Grapefruit juice enhances the bioavailability of the HIV protease inhibitor saquinavir in man

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Saquinavir is a potent HIV protease inhibitor whose effectiveness is limited in vivo by its low bioavailability. Since saquinavir is metabolized by CYP3A4, the effect of grapefruit juice, an inhibitor of CYP3A4, was investigated on its bioavailability.


After an overnight fast, eight healthy volunteers were treated with either 400 ml grapefruit juice or water before intravenous (12 mg) or oral saquinavir (600 mg) was administered. Serial blood samples were obtained over the following 24 h and standardized meals were served 5 and 10 h after the administration of saquinavir. The plasma concentrations of saquinavir were determined by high-performance liquid chromatography and pharmacokinetic parameters were calculated by routine methods.


The AUC was not affected by grapefruit juice after intravenous administration, but it increased significantly from 76 ± 96 (water, mean (s.d.) to 114 ± 70 (μg l−1 h (grapefruit juice) after oral saquinavir. Similarly, the oral bioavailability of saquinavir increased by a factor of 2 with grapefruit juice (from 0.7% to 1.4%). In contrast, clearance, volume of distribution and elimination half-life of saquinavir were not affected by grapefruit juice. After oral, but not after intravenous administration, the plasma concentration-time curve showed a second peak after lunch irrespective of pretreatment, suggesting enhancement of absorption by food.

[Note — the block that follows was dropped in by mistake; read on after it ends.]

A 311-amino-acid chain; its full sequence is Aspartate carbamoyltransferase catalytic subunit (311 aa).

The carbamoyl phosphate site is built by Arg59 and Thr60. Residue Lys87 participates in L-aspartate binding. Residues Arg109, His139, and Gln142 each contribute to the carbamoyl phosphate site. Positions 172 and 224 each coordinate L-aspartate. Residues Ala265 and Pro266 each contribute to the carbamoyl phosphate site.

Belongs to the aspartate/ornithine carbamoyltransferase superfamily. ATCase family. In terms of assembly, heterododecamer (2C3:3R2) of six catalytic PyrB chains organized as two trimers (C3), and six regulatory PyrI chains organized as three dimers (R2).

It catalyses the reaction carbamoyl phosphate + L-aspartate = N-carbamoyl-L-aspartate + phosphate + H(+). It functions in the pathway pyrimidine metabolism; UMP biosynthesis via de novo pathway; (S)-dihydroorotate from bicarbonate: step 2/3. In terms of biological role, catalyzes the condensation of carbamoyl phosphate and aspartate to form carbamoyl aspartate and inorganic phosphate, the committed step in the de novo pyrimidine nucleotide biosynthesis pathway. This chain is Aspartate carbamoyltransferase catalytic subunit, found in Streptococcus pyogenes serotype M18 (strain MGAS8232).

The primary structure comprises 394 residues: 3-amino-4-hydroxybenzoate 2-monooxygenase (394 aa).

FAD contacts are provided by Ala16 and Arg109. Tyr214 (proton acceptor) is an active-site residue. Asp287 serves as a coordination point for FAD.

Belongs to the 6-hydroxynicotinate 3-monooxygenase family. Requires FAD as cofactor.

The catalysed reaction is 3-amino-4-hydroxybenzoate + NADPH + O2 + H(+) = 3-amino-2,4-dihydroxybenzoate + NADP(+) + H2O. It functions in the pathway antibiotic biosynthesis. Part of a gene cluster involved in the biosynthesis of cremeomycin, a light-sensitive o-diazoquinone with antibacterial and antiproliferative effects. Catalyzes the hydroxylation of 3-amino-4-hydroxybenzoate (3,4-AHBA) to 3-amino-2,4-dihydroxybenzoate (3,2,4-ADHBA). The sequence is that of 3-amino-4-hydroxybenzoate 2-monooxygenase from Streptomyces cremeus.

The studies demonstrate that grapefruit juice increases the bioavailability of saquinavir without affecting its clearance, suggesting that inhibition of intestinal CYP3A4 may contribute. Since the antiretroviral effect of saquinavir is dose-dependent, inhibition of CYP3A4 may represent a way to enhance its effectiveness without increasing the dose.

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